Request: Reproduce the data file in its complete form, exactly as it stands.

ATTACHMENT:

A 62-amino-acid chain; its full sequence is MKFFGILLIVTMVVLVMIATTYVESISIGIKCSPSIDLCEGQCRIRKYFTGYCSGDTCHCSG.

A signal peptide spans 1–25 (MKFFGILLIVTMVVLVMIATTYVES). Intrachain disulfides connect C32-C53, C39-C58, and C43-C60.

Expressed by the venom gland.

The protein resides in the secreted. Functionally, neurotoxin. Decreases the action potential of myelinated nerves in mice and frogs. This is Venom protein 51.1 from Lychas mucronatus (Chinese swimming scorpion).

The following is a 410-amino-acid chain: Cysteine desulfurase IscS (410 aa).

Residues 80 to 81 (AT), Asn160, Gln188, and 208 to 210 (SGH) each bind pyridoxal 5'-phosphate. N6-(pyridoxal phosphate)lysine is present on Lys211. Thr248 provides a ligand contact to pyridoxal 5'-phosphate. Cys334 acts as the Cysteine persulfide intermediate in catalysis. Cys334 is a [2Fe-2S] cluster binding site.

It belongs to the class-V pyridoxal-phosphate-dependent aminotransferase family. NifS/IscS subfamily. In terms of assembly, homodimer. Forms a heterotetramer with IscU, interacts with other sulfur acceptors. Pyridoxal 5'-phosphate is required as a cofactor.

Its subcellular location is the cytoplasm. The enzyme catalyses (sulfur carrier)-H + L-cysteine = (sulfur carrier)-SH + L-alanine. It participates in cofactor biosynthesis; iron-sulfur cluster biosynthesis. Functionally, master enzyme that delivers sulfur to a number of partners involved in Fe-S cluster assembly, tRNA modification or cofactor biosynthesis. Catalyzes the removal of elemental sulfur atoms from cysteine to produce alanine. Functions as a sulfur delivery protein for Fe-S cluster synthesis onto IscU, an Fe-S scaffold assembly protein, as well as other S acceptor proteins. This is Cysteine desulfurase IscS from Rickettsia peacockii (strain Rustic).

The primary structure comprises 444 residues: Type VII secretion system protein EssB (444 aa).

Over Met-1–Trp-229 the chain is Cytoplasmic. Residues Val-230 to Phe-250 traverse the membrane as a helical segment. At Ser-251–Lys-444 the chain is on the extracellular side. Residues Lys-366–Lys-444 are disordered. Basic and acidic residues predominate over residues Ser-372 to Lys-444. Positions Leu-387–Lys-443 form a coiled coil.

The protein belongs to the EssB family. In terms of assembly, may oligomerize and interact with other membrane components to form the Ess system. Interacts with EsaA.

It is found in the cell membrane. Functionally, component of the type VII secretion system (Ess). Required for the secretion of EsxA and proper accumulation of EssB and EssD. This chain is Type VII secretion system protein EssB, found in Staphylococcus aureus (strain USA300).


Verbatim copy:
A 62-amino-acid chain; its full sequence is MKFFGILLIVTMVVLVMIATTYVESISIGIKCSPSIDLCEGQCRIRKYFTGYCSGDTCHCSG.

A signal peptide spans 1–25 (MKFFGILLIVTMVVLVMIATTYVES). Intrachain disulfides connect C32-C53, C39-C58, and C43-C60.

Expressed by the venom gland.

The protein resides in the secreted. Functionally, neurotoxin. Decreases the action potential of myelinated nerves in mice and frogs. This is Venom protein 51.1 from Lychas mucronatus (Chinese swimming scorpion).

The following is a 410-amino-acid chain: Cysteine desulfurase IscS (410 aa).

Residues 80 to 81 (AT), Asn160, Gln188, and 208 to 210 (SGH) each bind pyridoxal 5'-phosphate. N6-(pyridoxal phosphate)lysine is present on Lys211. Thr248 provides a ligand contact to pyridoxal 5'-phosphate. Cys334 acts as the Cysteine persulfide intermediate in catalysis. Cys334 is a [2Fe-2S] cluster binding site.

It belongs to the class-V pyridoxal-phosphate-dependent aminotransferase family. NifS/IscS subfamily. In terms of assembly, homodimer. Forms a heterotetramer with IscU, interacts with other sulfur acceptors. Pyridoxal 5'-phosphate is required as a cofactor.

Its subcellular location is the cytoplasm. The enzyme catalyses (sulfur carrier)-H + L-cysteine = (sulfur carrier)-SH + L-alanine. It participates in cofactor biosynthesis; iron-sulfur cluster biosynthesis. Functionally, master enzyme that delivers sulfur to a number of partners involved in Fe-S cluster assembly, tRNA modification or cofactor biosynthesis. Catalyzes the removal of elemental sulfur atoms from cysteine to produce alanine. Functions as a sulfur delivery protein for Fe-S cluster synthesis onto IscU, an Fe-S scaffold assembly protein, as well as other S acceptor proteins. This is Cysteine desulfurase IscS from Rickettsia peacockii (strain Rustic).

The primary structure comprises 444 residues: Type VII secretion system protein EssB (444 aa).

Over Met-1–Trp-229 the chain is Cytoplasmic. Residues Val-230 to Phe-250 traverse the membrane as a helical segment. At Ser-251–Lys-444 the chain is on the extracellular side. Residues Lys-366–Lys-444 are disordered. Basic and acidic residues predominate over residues Ser-372 to Lys-444. Positions Leu-387–Lys-443 form a coiled coil.

The protein belongs to the EssB family. In terms of assembly, may oligomerize and interact with other membrane components to form the Ess system. Interacts with EsaA.

It is found in the cell membrane. Functionally, component of the type VII secretion system (Ess). Required for the secretion of EsxA and proper accumulation of EssB and EssD. This chain is Type VII secretion system protein EssB, found in Staphylococcus aureus (strain USA300).